pHYSIC
posted by Luis .
Now let us consider the length of time that the Sun is visible. Wait until the planet is at the summer solstice (12:00am). a) How many hours of daylight are there on the summer solstice with the inclination at 45 degrees? To estimate the length of day, identify the time when the sky begins to brighten and the time just before it becomes dark. You should see stars at both the beginning time and the ending time.
b) Use the above formula for sunlighthours and the results from the previous questions to calculate the number of sunlighthours of daylight that one receives on the summer solstice for a planet tilted by 45 degrees. Recall that the angle factor is the fraction (or component) of the light that strikes the planet perpendicular to the surface (look at the previous two questions and think carefully about what the "angle factor" should be). Show your work for full credit.

pHYSIC 
Anonymous
.90*17=15.3

pHYSIC 
Timmy John Hernandez McGouldermann
To start this question, you have to go into the interactive lab for this course. Move the earth to summer solstice, and set the angle at 45 degrees. As you move the earth and look at the time daylight starts with stars visible, you continue to move the earth as the hours in the day go on when you see the last hour of daylight. This is how you get daylight hours for all the parts of these questions and do the same for winter solstice.
Other parts of the question show how to use the degrees of the angle given to calculate the angle factor by using cosine.
After all of this, you just multiply those 2 factors to get sunlight hours. Just go into the interactive lab and actually try to do the work instead of posting this question. It should have taken no more than 10 minutes to do.
FYI .90 is the wrong angle factor.
Respond to this Question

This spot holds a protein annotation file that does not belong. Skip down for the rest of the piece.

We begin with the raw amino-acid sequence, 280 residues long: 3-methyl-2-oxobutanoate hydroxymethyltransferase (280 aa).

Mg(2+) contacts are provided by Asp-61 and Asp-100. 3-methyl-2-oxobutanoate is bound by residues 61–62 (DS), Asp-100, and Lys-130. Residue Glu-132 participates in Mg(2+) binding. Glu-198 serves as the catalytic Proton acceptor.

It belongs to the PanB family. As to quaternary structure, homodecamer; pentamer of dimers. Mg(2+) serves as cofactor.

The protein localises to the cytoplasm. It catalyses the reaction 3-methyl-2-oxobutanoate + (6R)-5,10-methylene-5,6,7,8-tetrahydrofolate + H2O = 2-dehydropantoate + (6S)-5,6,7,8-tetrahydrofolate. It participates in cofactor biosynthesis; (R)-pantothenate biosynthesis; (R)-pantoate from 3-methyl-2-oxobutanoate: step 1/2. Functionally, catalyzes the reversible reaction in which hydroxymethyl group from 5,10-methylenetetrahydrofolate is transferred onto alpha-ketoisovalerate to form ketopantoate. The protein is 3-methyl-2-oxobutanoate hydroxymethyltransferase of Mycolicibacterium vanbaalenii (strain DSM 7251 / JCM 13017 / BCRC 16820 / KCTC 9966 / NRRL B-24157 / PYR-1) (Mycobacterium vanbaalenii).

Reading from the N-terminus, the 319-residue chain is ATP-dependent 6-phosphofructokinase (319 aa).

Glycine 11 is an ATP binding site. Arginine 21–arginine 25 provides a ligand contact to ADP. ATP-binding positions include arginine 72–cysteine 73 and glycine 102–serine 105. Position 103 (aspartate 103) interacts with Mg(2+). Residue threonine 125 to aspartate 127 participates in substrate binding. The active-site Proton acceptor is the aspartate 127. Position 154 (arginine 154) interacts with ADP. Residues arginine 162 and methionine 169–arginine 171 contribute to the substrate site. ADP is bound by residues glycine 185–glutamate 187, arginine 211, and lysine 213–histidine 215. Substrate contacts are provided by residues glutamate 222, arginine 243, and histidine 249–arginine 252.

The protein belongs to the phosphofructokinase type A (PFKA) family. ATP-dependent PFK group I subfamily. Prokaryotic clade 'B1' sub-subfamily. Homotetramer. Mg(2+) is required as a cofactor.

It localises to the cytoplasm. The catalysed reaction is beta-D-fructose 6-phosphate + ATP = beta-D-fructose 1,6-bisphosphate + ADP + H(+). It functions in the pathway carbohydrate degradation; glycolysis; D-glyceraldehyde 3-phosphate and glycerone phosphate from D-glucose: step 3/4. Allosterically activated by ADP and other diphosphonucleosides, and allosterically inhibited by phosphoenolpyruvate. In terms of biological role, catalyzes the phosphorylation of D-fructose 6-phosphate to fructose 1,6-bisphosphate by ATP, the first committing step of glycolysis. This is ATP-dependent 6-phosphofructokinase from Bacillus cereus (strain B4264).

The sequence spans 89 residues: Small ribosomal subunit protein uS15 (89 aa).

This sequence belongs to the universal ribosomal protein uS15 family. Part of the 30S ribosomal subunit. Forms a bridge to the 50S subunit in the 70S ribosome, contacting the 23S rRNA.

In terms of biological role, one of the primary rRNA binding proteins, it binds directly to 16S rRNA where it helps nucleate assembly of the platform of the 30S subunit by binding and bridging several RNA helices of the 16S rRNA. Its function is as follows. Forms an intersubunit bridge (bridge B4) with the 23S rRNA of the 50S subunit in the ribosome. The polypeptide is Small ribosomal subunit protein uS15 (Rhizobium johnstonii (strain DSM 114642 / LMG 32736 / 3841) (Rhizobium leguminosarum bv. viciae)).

Similar Questions

Astronomu
1. There is a common misconception about why the Earth is cold in the winter and warm in the summer. Some believe that this is because the Earth, in its elliptical orbit, is closer to the Sun in the summer and farther away in the winter. … 
astronomy
2. We ultimately want to find the amount of solar energy that hits the observer on the planet. Energy is usually measured in Joules, but there are other appropriate units of energy as well; kilowatthours for example, are used to measure … 
pHYSIC
3. Now wait until the planet is at the summer solstice (to the far left). Here the sunlight arrives perpendicular to the surface. (Note that the fact that the sunlight can be perpendicular to the surface here and parallel to the surface … 
pHYSIC
5. Now, wait until the planet is at the winter solstice (12:00am). a) How many hours of daylight are there on the winter solstice with the inclination at 45 degrees? 
Physic
Before continuing we need a little more information about the angle factor given in the formula above. It turns out that the angle factor is equal to the cosine of the angle that the light strikes the surface as measured from perpendicular. … 
Astronomy  Physics
Now let us consider the length of time that the Sun is visible. Wait until the planet is at the summer solstice (12:00am). a) How many hours of daylight are there on the summer solstice with the inclination at 45 degrees? 
Astronomy  Physics
Now, wait until the planet is at the winter solstice (12:00am). a) How many hours of daylight are there on the winter solstice with the inclination at 45 degrees? 
Astronomy  Physics
Finally, we will look at a system that is in an orbit comparable to the Earth to see how the angle that the light strikes the surface and the length of day contribute to the total amount of energy that we receive from the Sun at the … 
Precalculus II
1. The number of hours of daylight D(t) in Halifax at day t can be approximated by the function D(t) = a sin(bt + c) + d, where t = 1 on January 1, and t = 365 on December 31. The period is one year, and the cycle starts on the vernal … 
Science
Why are the days typically hotter in June than in December here in the US?